The sage of Siquijor | Inquirer Opinion
The Long View

The sage of Siquijor

What was the title of a piece on Akbayan — “Impossible is not so easy” — became the title of a book, “because in many ways Akbayan is representative of many of the ‘projects’ I’ve engaged in,” wrote Joel Rocamora. Though Rocamora prefers to be coy about what exactly those projects were, he did go on to describe them as “Tilting against powerful political enemies, mobilizing people long mired in passivity…” He concludes with the observation, “But hey, if it’s easy, it would be boring.”

Joel Rocamora may be many things to friend and foe alike, but boring isn’t one of them. In nearly 20 years of seeing him hovering in the midst, and at the periphery of, many of the most tumultuous political goings-on in our country, he has always stood out as one of the few men (or women) capable of finding something funny in every situation. As a result, more often than not, when you spot him, he’s smiling at you, at others; and laughing, along the way, at you, at others, at himself. In contrast, he pithily — and pointedly — refers to former comrades (the National Democrats, as they like to be called, or the communists, as I think they should be called) as “the unsmiling ones,” which says it all, really. I have heard it said, “Never trust a thin chef.” On similar, common-sense principles, never trust a politically active person who lacks a sense of humor.


As he turns 80, Rocamora has put together a book, divided into three broad parts. The first is on Rodrigo Duterte, comprising his commentaries on the President from his assumption of power to his midterm. The second is a compilation of his commentaries on federalism, which at first seemed to be the most institutionally earth-shaking advocacy of the present dispensation. The third part, which includes the think piece on Akbayan which gives the book its title, tries to provide explanation for the circumstances and realities that keep our politics what it is. Each section has a short, witty, pointed introduction, which more such books ought to have. Each piece in each section is worth the price, as they say, of admission (in this case, the cost of the paperback edition published by the Ateneo de Manila University Press).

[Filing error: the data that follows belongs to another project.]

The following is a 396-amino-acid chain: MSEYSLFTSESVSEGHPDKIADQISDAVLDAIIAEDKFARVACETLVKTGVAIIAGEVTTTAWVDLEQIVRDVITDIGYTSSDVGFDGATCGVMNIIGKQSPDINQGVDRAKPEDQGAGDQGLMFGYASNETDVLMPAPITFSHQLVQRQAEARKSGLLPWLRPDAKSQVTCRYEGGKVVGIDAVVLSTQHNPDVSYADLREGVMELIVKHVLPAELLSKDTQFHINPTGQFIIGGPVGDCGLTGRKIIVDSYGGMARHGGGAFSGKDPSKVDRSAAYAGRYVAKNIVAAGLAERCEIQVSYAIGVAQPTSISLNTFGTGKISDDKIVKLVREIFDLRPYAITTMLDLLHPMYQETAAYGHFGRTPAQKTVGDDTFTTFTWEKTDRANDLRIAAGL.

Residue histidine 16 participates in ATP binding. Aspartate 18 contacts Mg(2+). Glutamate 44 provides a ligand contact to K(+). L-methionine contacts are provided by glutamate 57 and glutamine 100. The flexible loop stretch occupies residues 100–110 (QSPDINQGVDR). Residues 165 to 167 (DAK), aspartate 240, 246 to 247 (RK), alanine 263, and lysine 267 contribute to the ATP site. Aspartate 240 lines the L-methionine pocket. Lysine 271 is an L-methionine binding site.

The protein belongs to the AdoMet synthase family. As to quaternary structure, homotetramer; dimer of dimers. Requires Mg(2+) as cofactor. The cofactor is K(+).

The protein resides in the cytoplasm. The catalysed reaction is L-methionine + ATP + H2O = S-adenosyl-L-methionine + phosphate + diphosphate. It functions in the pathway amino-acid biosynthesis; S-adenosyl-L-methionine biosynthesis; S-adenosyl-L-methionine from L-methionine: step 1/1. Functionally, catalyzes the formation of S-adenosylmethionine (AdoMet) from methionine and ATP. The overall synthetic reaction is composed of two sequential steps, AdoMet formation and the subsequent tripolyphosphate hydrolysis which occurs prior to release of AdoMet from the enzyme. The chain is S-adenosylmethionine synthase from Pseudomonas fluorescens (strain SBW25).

Because writers are paid so poorly, and thus have to churn out one article after another to make a basic living, few writers have the time to really distill their thoughts and experiences into a meaty book on one topic. Instead, they put together collections of articles in the hope that the few who bother to read will, in a sense, read between the pieces and figure out not only how they fit together, but are of a piece. In the case of Rocamora’s book, his commentaries on Mr. Duterte are a crash course in national versus local and traditional versus modern forms of leadership (and followership), and why the traditional, time after time, trumps efforts to introduce something new.


The second part of his book dissects how proposals for something new, such as federalism, can oftentimes simply be the same dog in a different collar, with the public turning away in disgust every time it’s offered a new pet, only to see how obviously it isn’t. It is also a crash course in the limits of public discourse when it comes to the public digesting, and then debating, any idea.

The third part is rich in history and lore — here is an elegy to the various crimson threads of activism, much of it red and raw from the blood of comrades killed by comrades — and punctuated by heartache and heartbreak, yet filled, stubbornly enough, with hope.

Most of all, here are the collected experiences of one life lived as much in the line of fire, within the lethal radius of a truncheon’s swing or a tear gas canister’s trajectory, as it is in the Machiavellian halls of academe or the plushly carpeted hallways of the boardrooms of the rich and infamous. Here is a man cleverer than most, honest and humble enough to say he hardly has any of the answers — and yet who keeps seeking them out of an obstinate refusal to settle for the status quo. To read this book is to see who we are as a people, and why.

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TAGS: Impossible Is Not So Easy, Joel Rocamora, Manuel L. Quezon, The Long View
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